Nine months later, many things about the value of that research are clear – but, for me at least, one thing is not!
Challengers are taught to “take control.” As I personally implement the ideas in The Challenger Sale, and as I watch other people, including those for whom I serve as a Sales Coach, using the Challenger ideas in selling efforts with their prospects, this central issue emerges: Is that a good thing?
The authors of The Challenger Sale define “taking control” as “being comfortable talking about money,” and being “able to ‘push’ the customer.” About the latter, the book says Challengers sniff out junior contacts and, if they don’t grant access to senior decision-makers, Challengers cut the sales effort short and move on to the next opportunity. (I’d call that “qualifying.”)
Later the authors draw distinctions between Relationship Builders (bad) who “learn and react,” deferring to the customer/prospect, as compared to Challengers (good) who take control, with an approach they call “lead and simplify.”
Can’t argue with simplifying. But the expression is “take control”, and, nine months out, I don’t think telling salespeople to take control is a good idea. In fact, I think that, by definition
The person who has the money is in control!
And that person is your prospect.
This is not an argument against being prepared, nor is it an argument against having a point of view, a rationale for a prospect making a purchase, or providing value in the sales process. But when you’re behaving as if you are in control, I think the average prospect is going to feel that some role-reversal is going on!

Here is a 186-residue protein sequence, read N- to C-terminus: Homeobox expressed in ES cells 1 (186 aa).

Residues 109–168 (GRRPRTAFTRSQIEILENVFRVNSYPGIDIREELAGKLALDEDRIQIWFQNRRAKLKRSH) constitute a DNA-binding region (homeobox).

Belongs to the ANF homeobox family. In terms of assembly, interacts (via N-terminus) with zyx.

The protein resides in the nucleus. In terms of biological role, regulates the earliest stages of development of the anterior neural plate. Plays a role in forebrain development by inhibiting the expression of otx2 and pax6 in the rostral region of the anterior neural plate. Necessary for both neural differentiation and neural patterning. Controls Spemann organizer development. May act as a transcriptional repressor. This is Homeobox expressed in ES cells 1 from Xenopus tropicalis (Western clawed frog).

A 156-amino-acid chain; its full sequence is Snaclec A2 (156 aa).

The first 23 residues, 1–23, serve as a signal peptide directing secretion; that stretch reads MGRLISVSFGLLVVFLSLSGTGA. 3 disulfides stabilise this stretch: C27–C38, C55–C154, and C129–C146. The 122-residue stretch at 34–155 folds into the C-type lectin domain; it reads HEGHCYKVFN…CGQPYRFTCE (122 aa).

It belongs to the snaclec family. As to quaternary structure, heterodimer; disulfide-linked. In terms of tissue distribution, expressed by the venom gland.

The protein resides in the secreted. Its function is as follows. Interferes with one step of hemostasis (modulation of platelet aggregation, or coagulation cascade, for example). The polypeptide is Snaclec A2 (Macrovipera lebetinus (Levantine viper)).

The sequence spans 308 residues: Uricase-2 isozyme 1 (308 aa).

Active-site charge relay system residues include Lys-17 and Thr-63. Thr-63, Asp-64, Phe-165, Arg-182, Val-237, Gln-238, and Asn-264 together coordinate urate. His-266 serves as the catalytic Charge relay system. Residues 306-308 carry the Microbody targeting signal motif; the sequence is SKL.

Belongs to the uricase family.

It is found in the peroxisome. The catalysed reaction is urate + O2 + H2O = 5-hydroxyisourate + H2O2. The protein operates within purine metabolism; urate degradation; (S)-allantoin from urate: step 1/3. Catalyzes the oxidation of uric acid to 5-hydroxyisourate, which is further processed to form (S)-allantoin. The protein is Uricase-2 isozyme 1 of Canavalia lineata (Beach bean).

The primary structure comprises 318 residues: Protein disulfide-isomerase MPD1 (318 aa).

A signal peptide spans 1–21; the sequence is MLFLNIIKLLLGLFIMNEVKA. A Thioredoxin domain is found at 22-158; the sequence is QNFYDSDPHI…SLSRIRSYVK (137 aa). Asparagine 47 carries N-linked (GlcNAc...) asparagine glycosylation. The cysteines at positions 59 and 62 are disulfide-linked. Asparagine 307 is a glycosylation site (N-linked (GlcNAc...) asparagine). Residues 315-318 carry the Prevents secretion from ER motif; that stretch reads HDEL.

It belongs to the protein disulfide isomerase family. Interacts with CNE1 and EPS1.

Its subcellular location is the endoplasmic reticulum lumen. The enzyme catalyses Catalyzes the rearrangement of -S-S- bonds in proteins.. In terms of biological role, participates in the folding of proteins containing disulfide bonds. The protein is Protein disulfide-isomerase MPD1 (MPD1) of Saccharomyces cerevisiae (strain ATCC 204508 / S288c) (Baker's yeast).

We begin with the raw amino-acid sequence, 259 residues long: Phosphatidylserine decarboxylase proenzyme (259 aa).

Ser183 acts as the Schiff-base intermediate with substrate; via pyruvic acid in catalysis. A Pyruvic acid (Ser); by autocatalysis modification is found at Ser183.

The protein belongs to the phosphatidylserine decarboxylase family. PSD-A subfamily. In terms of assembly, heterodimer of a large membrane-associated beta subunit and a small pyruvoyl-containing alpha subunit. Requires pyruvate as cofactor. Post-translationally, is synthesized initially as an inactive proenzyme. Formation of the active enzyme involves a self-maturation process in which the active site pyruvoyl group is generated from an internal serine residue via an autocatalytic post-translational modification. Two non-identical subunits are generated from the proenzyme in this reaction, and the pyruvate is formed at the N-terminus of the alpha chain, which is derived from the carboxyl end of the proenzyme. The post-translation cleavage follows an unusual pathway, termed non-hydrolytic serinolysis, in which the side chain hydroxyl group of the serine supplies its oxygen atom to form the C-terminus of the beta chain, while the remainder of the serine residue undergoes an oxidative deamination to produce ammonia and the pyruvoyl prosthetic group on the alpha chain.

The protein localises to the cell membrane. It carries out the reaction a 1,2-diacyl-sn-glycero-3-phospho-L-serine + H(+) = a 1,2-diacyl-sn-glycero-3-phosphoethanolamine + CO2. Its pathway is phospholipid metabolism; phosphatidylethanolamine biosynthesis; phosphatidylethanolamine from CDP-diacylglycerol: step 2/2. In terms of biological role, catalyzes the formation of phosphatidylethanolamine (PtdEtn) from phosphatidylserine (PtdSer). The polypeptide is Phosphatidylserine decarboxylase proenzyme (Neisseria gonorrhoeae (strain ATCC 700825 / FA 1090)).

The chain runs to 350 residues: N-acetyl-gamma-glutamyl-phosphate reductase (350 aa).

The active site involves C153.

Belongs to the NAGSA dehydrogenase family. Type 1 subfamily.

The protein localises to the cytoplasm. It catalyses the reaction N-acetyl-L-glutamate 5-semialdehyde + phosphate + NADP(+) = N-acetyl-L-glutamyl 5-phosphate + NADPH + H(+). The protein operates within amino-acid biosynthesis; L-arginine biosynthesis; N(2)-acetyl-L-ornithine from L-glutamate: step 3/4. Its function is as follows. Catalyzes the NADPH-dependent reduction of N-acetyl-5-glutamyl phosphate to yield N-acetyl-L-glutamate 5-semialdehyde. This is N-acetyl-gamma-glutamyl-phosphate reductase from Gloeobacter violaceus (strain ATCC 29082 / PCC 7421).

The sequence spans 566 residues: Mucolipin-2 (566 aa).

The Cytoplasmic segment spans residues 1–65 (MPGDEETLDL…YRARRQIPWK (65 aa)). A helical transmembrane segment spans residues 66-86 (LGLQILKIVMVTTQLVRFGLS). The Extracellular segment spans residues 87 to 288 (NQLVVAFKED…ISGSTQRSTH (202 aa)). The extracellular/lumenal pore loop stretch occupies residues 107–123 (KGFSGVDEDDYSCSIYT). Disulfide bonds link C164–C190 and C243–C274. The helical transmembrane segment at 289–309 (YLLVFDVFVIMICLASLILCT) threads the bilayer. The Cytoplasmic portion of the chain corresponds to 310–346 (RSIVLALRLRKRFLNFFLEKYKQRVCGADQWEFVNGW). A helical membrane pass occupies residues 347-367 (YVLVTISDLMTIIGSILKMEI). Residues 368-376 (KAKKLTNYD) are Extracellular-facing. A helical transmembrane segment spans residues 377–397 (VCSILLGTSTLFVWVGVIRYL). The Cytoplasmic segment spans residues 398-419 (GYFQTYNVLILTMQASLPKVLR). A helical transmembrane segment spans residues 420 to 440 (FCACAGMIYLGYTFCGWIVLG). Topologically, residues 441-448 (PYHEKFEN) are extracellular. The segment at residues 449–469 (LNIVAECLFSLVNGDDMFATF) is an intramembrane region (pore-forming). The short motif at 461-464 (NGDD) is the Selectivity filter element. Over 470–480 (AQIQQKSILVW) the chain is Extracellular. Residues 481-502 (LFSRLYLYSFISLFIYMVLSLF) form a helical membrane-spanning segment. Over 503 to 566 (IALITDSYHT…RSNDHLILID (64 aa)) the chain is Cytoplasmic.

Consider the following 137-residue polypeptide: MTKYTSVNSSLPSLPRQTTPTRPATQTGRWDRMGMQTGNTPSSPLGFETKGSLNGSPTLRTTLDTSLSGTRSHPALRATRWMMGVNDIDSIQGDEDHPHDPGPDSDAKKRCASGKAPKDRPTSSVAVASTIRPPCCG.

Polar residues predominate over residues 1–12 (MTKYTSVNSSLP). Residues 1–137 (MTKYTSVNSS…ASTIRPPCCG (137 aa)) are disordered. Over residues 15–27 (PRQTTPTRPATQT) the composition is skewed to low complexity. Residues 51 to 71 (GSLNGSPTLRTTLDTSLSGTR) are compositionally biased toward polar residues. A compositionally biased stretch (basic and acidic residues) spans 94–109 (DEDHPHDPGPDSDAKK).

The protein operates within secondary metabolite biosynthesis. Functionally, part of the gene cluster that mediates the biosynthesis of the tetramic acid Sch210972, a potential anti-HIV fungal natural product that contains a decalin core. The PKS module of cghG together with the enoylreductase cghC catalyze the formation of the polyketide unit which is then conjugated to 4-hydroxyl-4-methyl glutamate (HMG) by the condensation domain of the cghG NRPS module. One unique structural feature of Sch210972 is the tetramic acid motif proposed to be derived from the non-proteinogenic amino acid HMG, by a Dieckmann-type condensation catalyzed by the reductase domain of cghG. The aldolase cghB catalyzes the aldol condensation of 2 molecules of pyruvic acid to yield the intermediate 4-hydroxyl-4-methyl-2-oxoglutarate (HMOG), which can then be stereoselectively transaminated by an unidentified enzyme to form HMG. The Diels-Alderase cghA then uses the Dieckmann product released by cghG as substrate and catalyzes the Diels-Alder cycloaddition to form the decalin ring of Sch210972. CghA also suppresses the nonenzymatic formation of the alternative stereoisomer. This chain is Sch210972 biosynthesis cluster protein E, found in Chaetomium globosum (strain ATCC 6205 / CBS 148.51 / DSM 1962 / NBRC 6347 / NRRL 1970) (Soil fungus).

Am I the only person who thinks “take control” is a peculiarly male approach to selling? Can you imagine a female salesperson successfully taking control of a sale to a male prospect – particularly one in the over-40 age range?
Sure, be strong, have a point of view, don’t be afraid to engage in a conversation with a prospect who holds a different view, simplify – all good. But behave as if you are “in control”? I think not.
Even selling man-to-man, is it good to frame the interaction as being about “control”? Is a prospect going to let a sales guy be in control when that prospect is spending his own budget money?
The authors of The Challenger Sale did extensive research, and claim to be reporting on “the data.” Perhaps this is a semantic issue – but tell salespeople to “take control,” and I think you’ve set them up for power struggles that may end unhappily. The three lynchpins of the Challenger approach are
3. Taking control
I’m seriously questioning bullet #3. Is it just that we need another “T”? Maybe replace it with “Take the initiative”? What do you think?